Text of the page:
N 47°09.894’ W 084°41.522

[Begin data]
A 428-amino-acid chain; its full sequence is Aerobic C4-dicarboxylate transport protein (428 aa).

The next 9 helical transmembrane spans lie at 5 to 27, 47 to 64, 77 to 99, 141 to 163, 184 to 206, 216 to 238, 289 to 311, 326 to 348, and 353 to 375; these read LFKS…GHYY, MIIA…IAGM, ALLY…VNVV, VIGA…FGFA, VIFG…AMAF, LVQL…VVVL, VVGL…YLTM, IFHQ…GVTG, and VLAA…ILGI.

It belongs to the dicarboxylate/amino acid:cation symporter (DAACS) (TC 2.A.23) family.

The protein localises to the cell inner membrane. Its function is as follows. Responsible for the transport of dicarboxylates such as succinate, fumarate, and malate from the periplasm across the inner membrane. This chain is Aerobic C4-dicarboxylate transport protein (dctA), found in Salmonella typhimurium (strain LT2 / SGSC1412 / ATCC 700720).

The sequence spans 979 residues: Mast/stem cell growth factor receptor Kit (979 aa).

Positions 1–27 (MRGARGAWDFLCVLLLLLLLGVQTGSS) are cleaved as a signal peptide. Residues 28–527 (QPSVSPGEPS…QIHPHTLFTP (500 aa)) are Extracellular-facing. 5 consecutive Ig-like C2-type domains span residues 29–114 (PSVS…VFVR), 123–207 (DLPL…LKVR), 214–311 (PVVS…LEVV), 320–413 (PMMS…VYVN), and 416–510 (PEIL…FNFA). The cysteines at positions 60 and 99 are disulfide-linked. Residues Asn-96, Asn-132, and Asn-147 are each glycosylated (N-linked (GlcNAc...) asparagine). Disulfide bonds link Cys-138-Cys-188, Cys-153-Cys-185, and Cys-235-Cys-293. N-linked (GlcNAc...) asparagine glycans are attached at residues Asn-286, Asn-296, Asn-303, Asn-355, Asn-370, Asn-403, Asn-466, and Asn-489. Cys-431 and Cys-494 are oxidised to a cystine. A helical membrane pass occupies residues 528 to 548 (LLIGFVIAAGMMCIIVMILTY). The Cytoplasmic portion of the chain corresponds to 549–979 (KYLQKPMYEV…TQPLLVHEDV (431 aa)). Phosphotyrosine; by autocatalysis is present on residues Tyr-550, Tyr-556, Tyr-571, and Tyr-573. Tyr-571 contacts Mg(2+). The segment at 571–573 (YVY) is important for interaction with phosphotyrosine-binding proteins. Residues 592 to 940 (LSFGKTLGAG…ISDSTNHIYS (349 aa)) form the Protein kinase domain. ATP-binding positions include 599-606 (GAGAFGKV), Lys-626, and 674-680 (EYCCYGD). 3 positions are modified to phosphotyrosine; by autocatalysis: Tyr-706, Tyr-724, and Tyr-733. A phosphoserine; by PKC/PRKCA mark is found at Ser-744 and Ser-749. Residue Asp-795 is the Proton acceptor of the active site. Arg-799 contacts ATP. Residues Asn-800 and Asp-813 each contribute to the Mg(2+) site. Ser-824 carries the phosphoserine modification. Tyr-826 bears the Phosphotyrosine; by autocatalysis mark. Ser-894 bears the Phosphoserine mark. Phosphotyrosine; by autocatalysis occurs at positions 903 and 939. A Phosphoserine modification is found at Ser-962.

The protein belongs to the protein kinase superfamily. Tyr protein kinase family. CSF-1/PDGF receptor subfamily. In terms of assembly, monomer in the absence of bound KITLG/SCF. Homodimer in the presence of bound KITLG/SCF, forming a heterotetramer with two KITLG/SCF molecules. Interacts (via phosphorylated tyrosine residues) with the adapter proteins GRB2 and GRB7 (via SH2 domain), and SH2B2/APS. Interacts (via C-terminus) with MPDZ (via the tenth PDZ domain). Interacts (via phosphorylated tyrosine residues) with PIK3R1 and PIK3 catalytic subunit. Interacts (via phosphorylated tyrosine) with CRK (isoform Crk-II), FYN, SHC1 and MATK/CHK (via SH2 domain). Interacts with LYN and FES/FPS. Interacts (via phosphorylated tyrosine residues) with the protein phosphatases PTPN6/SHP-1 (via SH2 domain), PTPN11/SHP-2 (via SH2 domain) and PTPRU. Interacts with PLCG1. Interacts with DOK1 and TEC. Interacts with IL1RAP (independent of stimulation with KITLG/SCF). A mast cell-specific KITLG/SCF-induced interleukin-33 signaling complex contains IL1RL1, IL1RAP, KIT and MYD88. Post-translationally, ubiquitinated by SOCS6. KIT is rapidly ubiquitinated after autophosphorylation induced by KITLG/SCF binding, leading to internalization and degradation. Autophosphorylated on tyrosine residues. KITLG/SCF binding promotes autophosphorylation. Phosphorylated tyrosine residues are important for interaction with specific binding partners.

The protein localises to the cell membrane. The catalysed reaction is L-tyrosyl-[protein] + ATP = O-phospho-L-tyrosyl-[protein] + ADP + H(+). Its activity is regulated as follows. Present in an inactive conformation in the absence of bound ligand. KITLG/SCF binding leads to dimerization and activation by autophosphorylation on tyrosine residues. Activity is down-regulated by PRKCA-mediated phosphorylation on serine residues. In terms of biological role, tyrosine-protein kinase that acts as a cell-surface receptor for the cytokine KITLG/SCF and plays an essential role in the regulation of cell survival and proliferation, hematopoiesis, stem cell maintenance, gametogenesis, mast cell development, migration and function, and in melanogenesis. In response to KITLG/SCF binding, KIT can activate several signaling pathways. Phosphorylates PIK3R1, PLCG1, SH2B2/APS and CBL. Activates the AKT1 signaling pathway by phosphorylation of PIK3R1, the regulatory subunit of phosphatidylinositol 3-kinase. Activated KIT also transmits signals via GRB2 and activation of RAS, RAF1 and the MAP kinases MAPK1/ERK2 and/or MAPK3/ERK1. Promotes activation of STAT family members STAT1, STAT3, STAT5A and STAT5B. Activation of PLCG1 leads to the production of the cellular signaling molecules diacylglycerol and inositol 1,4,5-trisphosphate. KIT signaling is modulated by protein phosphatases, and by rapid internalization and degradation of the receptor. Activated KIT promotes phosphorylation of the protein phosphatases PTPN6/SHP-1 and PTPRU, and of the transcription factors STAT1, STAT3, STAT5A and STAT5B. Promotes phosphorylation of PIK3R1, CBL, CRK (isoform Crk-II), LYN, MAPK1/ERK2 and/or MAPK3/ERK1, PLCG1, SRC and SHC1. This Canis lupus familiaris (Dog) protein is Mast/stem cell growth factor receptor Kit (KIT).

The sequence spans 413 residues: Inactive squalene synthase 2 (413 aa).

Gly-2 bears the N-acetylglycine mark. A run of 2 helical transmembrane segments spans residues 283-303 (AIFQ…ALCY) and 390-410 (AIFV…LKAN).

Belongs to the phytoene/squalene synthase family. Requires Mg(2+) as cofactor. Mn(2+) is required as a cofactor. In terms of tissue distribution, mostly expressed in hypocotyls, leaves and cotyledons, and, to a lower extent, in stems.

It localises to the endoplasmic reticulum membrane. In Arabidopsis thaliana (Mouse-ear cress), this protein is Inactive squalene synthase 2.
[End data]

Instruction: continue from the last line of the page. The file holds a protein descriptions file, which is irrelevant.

Just a word of caution here, the path down to the stone beach from the sites is incredibly steep and dangerous on a dry day. A rainy day, be extra careful. You don’t want to spend your free time in the hospital emergency room. It’s about sixty kilometres away as well, so think about it. Watch your pets and children closely here. This is a Lake Superior Provincial Park Addition on maps, but I’ve never seen a Ranger ever pass by, and am not even sure what that really means. It is frequently used by a highway construction company to store its heavy equipment. (this year the machinery is being stored there again and a porta-potty was on site 2021) This is another spot that has been reclaimed by other travellers, and is frequently used for camping. A few campsites are cleared with firepits, and a larger clearing in a field is available if you have more than one group camping together. You could easily park any sized motor home or trailer there as well. Absolutely zero facilities so be prepared to carry out everything, and dealing with your toilet habits. A really fast creek empties across the beach after dropping down eighteen hundred metres from just past the highway. One end of the beach is just past the Alona Scenic Lookout and huge outcropping of basalt blocks the other end. If I had to guesstimate, I’d say it’s about two kilometres of stone beach along the shore of the largest and coldest Great Lake. Just walking across all that loose stone and climbing up and down that slope is great exercise. You’ll need your whole body to climb. Should I be redundant and describe the fist size rocks in their crazy assortment of colours? Nah, that'd just be repetitive...